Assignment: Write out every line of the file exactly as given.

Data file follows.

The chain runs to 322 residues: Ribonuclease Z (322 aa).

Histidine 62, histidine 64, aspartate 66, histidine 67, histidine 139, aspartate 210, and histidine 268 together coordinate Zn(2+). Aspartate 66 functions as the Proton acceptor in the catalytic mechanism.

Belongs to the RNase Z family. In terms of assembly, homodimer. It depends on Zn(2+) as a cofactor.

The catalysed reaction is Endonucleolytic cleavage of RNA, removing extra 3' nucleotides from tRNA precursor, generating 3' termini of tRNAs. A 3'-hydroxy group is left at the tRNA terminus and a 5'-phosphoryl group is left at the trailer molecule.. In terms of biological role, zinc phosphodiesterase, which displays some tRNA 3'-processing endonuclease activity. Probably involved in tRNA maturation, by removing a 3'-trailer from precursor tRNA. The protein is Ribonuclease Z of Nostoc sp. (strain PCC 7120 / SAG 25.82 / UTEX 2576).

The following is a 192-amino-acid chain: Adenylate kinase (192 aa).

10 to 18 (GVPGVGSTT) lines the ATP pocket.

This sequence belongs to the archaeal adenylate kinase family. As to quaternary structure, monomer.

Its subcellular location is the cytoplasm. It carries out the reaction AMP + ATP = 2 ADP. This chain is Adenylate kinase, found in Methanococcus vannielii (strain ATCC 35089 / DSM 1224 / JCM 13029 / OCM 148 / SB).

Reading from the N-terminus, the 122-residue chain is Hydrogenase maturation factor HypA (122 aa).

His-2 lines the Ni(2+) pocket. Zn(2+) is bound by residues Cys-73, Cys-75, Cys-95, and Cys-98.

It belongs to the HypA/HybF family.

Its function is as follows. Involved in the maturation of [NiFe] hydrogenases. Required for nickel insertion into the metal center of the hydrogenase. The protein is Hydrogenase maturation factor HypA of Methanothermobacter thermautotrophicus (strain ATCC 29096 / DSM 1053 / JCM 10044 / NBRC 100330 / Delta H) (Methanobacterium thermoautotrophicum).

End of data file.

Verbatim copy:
The chain runs to 322 residues: Ribonuclease Z (322 aa).

Histidine 62, histidine 64, aspartate 66, histidine 67, histidine 139, aspartate 210, and histidine 268 together coordinate Zn(2+). Aspartate 66 functions as the Proton acceptor in the catalytic mechanism.

Belongs to the RNase Z family. In terms of assembly, homodimer. It depends on Zn(2+) as a cofactor.

The catalysed reaction is Endonucleolytic cleavage of RNA, removing extra 3' nucleotides from tRNA precursor, generating 3' termini of tRNAs. A 3'-hydroxy group is left at the tRNA terminus and a 5'-phosphoryl group is left at the trailer molecule.. In terms of biological role, zinc phosphodiesterase, which displays some tRNA 3'-processing endonuclease activity. Probably involved in tRNA maturation, by removing a 3'-trailer from precursor tRNA. The protein is Ribonuclease Z of Nostoc sp. (strain PCC 7120 / SAG 25.82 / UTEX 2576).

The following is a 192-amino-acid chain: Adenylate kinase (192 aa).

10 to 18 (GVPGVGSTT) lines the ATP pocket.

This sequence belongs to the archaeal adenylate kinase family. As to quaternary structure, monomer.

Its subcellular location is the cytoplasm. It carries out the reaction AMP + ATP = 2 ADP. This chain is Adenylate kinase, found in Methanococcus vannielii (strain ATCC 35089 / DSM 1224 / JCM 13029 / OCM 148 / SB).

Reading from the N-terminus, the 122-residue chain is Hydrogenase maturation factor HypA (122 aa).

His-2 lines the Ni(2+) pocket. Zn(2+) is bound by residues Cys-73, Cys-75, Cys-95, and Cys-98.

It belongs to the HypA/HybF family.

Its function is as follows. Involved in the maturation of [NiFe] hydrogenases. Required for nickel insertion into the metal center of the hydrogenase. The protein is Hydrogenase maturation factor HypA of Methanothermobacter thermautotrophicus (strain ATCC 29096 / DSM 1053 / JCM 10044 / NBRC 100330 / Delta H) (Methanobacterium thermoautotrophicum).